Maana is tackling those data silos from another angle, pioneering semantic search technology for industrial Big Data. GE is an early investor in Maana, which is focused on bringing together and making sense of data currently locked behind applications or log files, or data generated by machinery and sensors. Like something akin to what search engines like Google provide for the Internet, Maana is looking to be the search engine for the Industrial Internet.

Babur Ozden, Maana’s co-founder and CEO, likened manufacturing’s silos to those “billions of data silos called websites,” which wouldn’t survive without search engines leading consumers to them. “If there’s going to be an Industrial Internet, it must have peace with its data,” he said. “Data should never be getting in the way; should never be the reason why things don’t get done.”

Part of the power of the Internet, Ozden pointed out, is that a website is searchable within 48 hours of it going live. Likewise, data—gathered internally and externally, regardless of its format—should be very quickly searchable, usable and consumable, he said. Maana integrates data from multiple disparate sources and turns it into meaningful knowledge that can be interactively explored and used to improve operations. In essence, Maana aims to crawl countless numbers of data silos, regardless of the types of data, and be the relevant search engine for industry.

A key difference between what Maana and Google set out to achieve, however, is that data is often not text-based, requiring Maana to hide the complexity of the data structure—look for relevant information, build a knowledge structure—to make it easier for users to interact with the knowledge. “If this is not happening, we can’t talk of the Internet of Industrial Things,” Ozden said. “Data needs to be flowing with ease.”

Where traditionally manufacturers must look at each data silo individually to see what they can learn from each, Maana provides a more holistic view of the assets and infrastructure from multiple sources simultaneously. For example, working with a large U.S. oil and gas company, Maana’s technology helps a well planner assess current wells or decide where to drill the next well by pulling in data from WellView (a de facto standard in the industry), sensors, geological information, historical risk assessments and more through searches that let him gather knowledge as needed. He could compare work shift data with kicks (unwanted events), for example, or look at the geology of the earth at that kick depth.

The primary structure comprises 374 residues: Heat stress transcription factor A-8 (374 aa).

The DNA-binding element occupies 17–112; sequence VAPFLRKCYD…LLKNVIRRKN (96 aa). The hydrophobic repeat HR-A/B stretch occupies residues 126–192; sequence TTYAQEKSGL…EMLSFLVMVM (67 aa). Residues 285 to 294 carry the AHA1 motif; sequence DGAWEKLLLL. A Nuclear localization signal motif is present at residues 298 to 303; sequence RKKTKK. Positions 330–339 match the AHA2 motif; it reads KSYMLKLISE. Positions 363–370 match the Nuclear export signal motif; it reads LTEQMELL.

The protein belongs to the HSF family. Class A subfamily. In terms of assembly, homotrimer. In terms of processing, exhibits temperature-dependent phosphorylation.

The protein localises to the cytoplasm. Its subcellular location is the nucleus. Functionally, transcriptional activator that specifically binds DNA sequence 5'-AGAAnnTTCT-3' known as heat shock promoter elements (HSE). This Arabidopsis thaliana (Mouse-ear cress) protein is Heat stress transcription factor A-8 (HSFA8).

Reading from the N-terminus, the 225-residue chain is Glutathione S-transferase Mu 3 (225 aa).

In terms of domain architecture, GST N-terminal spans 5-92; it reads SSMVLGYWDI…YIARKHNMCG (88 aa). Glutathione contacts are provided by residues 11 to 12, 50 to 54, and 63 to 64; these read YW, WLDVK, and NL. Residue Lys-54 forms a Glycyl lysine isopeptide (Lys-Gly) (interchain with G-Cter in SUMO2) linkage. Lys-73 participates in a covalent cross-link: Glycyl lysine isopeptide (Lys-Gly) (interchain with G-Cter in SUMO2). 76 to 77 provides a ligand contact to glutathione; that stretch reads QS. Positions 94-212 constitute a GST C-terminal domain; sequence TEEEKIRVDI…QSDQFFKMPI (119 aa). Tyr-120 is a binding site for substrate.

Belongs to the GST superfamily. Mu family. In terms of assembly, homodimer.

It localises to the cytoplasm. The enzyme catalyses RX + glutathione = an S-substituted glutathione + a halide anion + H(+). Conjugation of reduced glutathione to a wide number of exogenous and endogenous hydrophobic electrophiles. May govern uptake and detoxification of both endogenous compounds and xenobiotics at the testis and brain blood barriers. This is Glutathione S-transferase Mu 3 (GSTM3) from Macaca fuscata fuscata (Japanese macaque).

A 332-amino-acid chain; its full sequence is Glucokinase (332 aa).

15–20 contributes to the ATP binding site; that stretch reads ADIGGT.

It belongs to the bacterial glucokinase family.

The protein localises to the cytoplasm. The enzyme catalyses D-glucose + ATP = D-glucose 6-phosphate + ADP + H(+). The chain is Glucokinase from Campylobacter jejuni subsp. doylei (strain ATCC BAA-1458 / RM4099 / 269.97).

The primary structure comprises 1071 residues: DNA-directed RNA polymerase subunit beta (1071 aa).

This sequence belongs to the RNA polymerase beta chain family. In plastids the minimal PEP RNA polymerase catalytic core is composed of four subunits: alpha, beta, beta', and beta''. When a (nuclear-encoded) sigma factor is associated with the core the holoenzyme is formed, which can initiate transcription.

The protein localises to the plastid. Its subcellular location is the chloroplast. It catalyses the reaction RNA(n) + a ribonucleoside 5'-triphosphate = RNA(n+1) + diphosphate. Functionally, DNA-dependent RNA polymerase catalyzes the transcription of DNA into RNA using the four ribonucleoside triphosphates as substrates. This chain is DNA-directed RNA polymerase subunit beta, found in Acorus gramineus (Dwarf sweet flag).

A privately held company with offices in Palo Alto, Calif., and Bellevue, Wash., Maana crossed paths with GE about three years ago, Ozden said, at which point GE began investing in the company. Intel made an investment in 2013, and Chevron and ConocoPhillips were added as strategic investors last year. Maana’s search capabilities have been successfully tested through some of the largest players in several different industries, including oil and gas, manufacturing and healthcare.

Cisco’s IT networking

Also during the week, GE and Cisco announced their partnership to create best practices for deploying GE’s Brilliant Manufacturing Suite within a modern Cisco IT environment. The reference architecture will provide a blueprint for combining GE’s digital industrial strength with Cisco’s flexible and secure networking infrastructure in order to create a digital thread that will capture machine data on the factory floor.

“In order to start down the path to becoming a Brilliant Factory, the first step is to deploy a modern IT infrastructure,” said James Beilstein, CIO for advanced manufacturing deployment for GE’s manufacturing facilities worldwide. “This infrastructure will give our plants the flexibility and security needed to develop a digital thread from product design to shipping. Cisco is part of GE’s Brilliant Factory architecture.”

Demand is building for real-time insights across manufacturing systems, noted Kate Johnson, chief commercial officer for GE Digital. “Factory digitization capabilities are improving, and compute and connectivity prices are falling, but many companies are hamstrung by legacy IT infrastructure. Our joint GE-Cisco solution creates a state-of-the-art joint information and operations technology architecture necessary for machines to adapt, predict and diagnose their own failure, deployable in today’s real-world manufacturing environments.”